Josh’s Story

Josh Lamont is a writer, a former Obama White House spokesperson, the founder of consulting firm JRL Strategies, and a survivor of sexual violence.

Josh first disclosed the abuse he experienced when he was a freshman at Cornell University to another student.

“Dominique was my best friend and, eventually, my first ever girlfriend. I had never told anyone about the years of sexual abuse I’d experienced as a child. I lived in silence for years and now away from home for the first time, my repressed memories began to taunt me and became increasingly vivid, violent and intense nightmares.”

After weeks of sleepless nights, by November Josh was nearing a breaking point and struggling to focus on anything other than his pain and shame. Dominique was his only comfort and soon would be the first person Josh disclosed his story of childhood abuse. It happened to be on his 18th birthday.

“What I thought was going to be frightening was instead cathartic and relieving. I felt loved, safe and free of pain with Dominique and soon afterward she guided me to a campus therapist, which led to me disclosing to my parents over the holidays. Dominique was incredible. When I was consumed by darkness, she helped me find my way back into the light.”

Over the next few years, Josh continued his healing journey, which included therapy and hard work. His relationship with Dominique ended eventually, and, not coincidentally, Josh would later come out as gay. By graduation he had interned in the Clinton White House and went on to early professional success in New York’s competitive PR world. Pivoting to nonprofit work in the wake of 9/11, Josh would eventually spend years advocating for safe school policies and programs; work which credits as part of his healing journey.

“Working to ensure young people were safe at school was not only my job, it was part of my healing. It brought me alive. I continued therapy now and again, and while there were missteps and misadventures, overall I continued to heal and grow. Where in my 20s I measured success by money and achievements, today success is a different journey guided by ongoing healing, joy and realizing fulfillment.”

Josh says the power of bringing people together has been a guide in his healing journey.

“Many people rely on a higher power, often coming from their religious faith. My higher power comes from the people around me and very specifically the power of opposites coming together for positive change. In my Safe Schools work, I watched firsthand as gay and straight students worked together to address anti-LGBT bullying and violence in their schools. In their efforts, I discovered a higher power; the very power I rely on to heal, that has helped me in sobriety, loss, love and life.”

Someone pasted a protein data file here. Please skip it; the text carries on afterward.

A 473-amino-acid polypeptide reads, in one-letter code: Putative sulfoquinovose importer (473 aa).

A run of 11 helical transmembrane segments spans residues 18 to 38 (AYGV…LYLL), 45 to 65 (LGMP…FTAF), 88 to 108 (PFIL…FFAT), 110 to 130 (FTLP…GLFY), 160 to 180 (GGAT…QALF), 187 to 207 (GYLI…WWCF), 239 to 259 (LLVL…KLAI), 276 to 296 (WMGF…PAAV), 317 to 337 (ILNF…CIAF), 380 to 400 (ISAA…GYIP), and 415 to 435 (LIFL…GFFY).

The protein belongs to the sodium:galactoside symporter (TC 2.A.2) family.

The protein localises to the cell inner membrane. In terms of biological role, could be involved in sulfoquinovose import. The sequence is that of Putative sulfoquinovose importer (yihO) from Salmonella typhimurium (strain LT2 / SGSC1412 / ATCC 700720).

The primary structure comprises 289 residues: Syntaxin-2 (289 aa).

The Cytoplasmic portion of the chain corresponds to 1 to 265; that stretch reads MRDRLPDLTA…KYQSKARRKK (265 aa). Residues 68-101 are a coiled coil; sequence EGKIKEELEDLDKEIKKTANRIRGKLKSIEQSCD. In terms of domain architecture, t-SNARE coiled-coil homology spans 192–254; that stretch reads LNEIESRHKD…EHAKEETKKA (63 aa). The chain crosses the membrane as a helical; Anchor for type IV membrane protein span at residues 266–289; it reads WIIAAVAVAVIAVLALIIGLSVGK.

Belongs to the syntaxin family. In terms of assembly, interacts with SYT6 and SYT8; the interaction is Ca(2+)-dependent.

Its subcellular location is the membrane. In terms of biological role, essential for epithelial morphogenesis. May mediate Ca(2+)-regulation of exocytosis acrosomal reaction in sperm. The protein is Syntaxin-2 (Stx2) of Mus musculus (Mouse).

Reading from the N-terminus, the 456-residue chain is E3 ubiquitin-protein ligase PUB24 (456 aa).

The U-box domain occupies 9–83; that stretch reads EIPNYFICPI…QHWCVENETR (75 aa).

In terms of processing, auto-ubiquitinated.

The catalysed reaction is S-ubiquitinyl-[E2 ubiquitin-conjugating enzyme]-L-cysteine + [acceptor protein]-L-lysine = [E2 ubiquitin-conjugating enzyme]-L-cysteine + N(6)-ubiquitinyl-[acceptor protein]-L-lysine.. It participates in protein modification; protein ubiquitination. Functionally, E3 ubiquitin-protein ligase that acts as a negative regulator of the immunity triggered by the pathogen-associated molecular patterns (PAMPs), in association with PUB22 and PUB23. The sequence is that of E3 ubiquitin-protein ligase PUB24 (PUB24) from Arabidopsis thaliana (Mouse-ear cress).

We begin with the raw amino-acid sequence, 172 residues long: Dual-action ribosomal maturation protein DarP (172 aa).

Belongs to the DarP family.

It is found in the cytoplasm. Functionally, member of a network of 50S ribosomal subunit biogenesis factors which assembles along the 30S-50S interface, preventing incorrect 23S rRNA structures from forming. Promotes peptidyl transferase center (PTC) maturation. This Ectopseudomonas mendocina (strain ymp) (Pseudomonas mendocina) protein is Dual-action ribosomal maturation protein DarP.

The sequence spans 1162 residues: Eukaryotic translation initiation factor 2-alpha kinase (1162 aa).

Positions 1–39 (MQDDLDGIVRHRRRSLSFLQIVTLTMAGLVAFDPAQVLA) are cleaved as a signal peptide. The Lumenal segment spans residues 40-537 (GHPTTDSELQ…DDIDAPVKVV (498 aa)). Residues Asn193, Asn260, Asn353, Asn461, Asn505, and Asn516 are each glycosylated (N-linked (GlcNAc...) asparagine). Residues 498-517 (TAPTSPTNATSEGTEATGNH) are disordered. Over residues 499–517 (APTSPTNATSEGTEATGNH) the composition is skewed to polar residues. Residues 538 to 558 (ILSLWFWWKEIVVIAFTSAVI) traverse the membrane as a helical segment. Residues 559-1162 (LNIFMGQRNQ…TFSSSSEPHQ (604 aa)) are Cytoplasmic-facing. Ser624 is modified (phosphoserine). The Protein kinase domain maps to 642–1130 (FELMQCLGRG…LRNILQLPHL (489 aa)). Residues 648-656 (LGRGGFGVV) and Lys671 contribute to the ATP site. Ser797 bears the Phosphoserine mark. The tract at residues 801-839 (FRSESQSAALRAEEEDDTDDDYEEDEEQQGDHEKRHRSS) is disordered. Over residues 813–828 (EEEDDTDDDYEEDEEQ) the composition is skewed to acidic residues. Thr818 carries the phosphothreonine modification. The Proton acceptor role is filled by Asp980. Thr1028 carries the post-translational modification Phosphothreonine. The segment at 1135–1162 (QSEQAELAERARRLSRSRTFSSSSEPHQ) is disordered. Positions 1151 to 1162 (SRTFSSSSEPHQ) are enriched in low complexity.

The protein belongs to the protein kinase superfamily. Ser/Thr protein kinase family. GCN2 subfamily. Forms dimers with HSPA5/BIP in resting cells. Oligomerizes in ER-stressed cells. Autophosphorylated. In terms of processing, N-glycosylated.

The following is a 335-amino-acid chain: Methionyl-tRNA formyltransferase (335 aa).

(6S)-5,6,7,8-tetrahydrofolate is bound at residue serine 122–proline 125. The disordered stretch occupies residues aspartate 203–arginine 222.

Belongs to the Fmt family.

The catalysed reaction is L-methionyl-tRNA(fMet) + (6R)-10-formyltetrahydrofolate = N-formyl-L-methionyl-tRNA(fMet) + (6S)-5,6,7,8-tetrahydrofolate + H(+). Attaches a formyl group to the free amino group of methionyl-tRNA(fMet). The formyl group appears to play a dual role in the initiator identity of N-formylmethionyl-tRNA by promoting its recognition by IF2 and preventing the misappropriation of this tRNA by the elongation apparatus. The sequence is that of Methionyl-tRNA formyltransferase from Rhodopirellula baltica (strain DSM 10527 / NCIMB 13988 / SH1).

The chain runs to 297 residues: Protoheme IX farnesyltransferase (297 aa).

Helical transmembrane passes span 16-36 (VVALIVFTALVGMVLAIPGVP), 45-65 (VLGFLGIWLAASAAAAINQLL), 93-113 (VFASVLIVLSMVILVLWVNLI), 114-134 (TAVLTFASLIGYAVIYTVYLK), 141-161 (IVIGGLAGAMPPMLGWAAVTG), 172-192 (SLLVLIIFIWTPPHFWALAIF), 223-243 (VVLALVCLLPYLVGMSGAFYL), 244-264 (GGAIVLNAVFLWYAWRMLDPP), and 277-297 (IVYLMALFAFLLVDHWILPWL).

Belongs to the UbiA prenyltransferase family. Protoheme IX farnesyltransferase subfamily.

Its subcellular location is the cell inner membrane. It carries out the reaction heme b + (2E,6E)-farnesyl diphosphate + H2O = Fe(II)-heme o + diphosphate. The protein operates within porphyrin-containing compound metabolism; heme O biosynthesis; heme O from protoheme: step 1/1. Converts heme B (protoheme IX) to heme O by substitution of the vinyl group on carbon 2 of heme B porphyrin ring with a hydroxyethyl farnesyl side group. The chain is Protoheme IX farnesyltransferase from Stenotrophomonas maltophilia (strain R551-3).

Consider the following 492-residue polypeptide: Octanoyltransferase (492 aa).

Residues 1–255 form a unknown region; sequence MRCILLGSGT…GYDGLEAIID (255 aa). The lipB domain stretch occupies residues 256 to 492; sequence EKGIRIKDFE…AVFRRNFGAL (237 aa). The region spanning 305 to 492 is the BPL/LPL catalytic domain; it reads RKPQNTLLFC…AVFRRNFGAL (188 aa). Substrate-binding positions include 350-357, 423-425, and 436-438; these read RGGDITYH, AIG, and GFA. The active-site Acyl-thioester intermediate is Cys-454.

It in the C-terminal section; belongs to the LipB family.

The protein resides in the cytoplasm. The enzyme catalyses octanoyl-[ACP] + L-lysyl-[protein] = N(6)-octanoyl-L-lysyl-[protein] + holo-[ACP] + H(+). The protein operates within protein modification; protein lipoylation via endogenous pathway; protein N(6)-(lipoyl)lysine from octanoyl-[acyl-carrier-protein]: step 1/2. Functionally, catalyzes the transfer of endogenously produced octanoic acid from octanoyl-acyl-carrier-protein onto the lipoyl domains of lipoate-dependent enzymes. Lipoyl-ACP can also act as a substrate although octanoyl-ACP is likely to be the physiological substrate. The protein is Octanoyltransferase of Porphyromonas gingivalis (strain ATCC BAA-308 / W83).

Bringing people together and giving back are common themes throughout Josh’s professional and personal life, from his years at GLSEN, an organization dedicated to ensuring LGBTQ students are able to learn and grow in safe schools, to his later work in philanthropy, the Obama White House and in recent years running his own business.

“Being of service has been a big part of my healing and fulfillment, both at work and in my everyday life.”

With more survivors speaking out, Josh sees more conversations and dialogues happening.

“Today, conversations about topics of sexual abuse and harassment are more common in workplaces, in homes, and in communities. We are having conversations today that weren’t happening four years ago, and certainly 20 years ago. I think they are leading to significant systematic changes happening in almost every industry and workplace. And while I spent many years stepping up and speaking out, I am learning to recognize and accept that as a white man, I have lived and benefited from unearned privilege.”

Josh says that although he has been historically someone who likes to lead and step forward, he has found and learned along the way the gift of listening, learning, and taking a step back.

“I may have the best intentions, but I have much to learn — and to gain — by focusing on a renewed commitment to equity and inclusion, recognizing that while I have at times been a different voice in the room, there are too many people who still aren’t in the room.”


Speaking out has also been part of Josh’s growth and healing.

“Contributing my story of sexual abuse to the 2018 book, You Are Not Alone was unexpectedly profound. It’s not that everyone needs to write a book, but everyone needs to have a place to talk to someone safe and where the microphone is theirs; where the audience is supportive and the space free of judgment. This has been life changing for me and profoundly important for every survivor.”

For Josh, it also comes back to community and service.

“Working through trauma and recovering from abuse for me involved disclosure, connecting, fellowship and at the right time, service to others. I have also learned that self-care is the best care, and helped me live life to the fullest.”

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